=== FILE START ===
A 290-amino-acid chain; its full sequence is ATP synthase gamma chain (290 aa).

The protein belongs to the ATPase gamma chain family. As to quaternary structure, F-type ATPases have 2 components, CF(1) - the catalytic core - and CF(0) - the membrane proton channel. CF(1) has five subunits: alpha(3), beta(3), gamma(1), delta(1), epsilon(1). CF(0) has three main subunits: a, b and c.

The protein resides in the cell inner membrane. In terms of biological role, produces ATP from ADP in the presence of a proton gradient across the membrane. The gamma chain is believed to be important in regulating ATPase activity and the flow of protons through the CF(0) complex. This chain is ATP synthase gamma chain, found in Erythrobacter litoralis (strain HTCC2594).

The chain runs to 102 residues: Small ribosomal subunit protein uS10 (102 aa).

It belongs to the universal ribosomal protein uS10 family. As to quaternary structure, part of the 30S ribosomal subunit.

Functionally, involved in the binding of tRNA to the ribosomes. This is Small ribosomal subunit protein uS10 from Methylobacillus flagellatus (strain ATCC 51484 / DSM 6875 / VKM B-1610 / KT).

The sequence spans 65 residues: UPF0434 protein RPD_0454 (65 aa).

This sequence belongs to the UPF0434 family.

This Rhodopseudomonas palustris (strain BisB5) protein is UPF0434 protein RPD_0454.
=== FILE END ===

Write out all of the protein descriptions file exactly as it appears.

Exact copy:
A 290-amino-acid chain; its full sequence is ATP synthase gamma chain (290 aa).

The protein belongs to the ATPase gamma chain family. As to quaternary structure, F-type ATPases have 2 components, CF(1) - the catalytic core - and CF(0) - the membrane proton channel. CF(1) has five subunits: alpha(3), beta(3), gamma(1), delta(1), epsilon(1). CF(0) has three main subunits: a, b and c.

The protein resides in the cell inner membrane. In terms of biological role, produces ATP from ADP in the presence of a proton gradient across the membrane. The gamma chain is believed to be important in regulating ATPase activity and the flow of protons through the CF(0) complex. This chain is ATP synthase gamma chain, found in Erythrobacter litoralis (strain HTCC2594).

The chain runs to 102 residues: Small ribosomal subunit protein uS10 (102 aa).

It belongs to the universal ribosomal protein uS10 family. As to quaternary structure, part of the 30S ribosomal subunit.

Functionally, involved in the binding of tRNA to the ribosomes. This is Small ribosomal subunit protein uS10 from Methylobacillus flagellatus (strain ATCC 51484 / DSM 6875 / VKM B-1610 / KT).

The sequence spans 65 residues: UPF0434 protein RPD_0454 (65 aa).

This sequence belongs to the UPF0434 family.

This Rhodopseudomonas palustris (strain BisB5) protein is UPF0434 protein RPD_0454.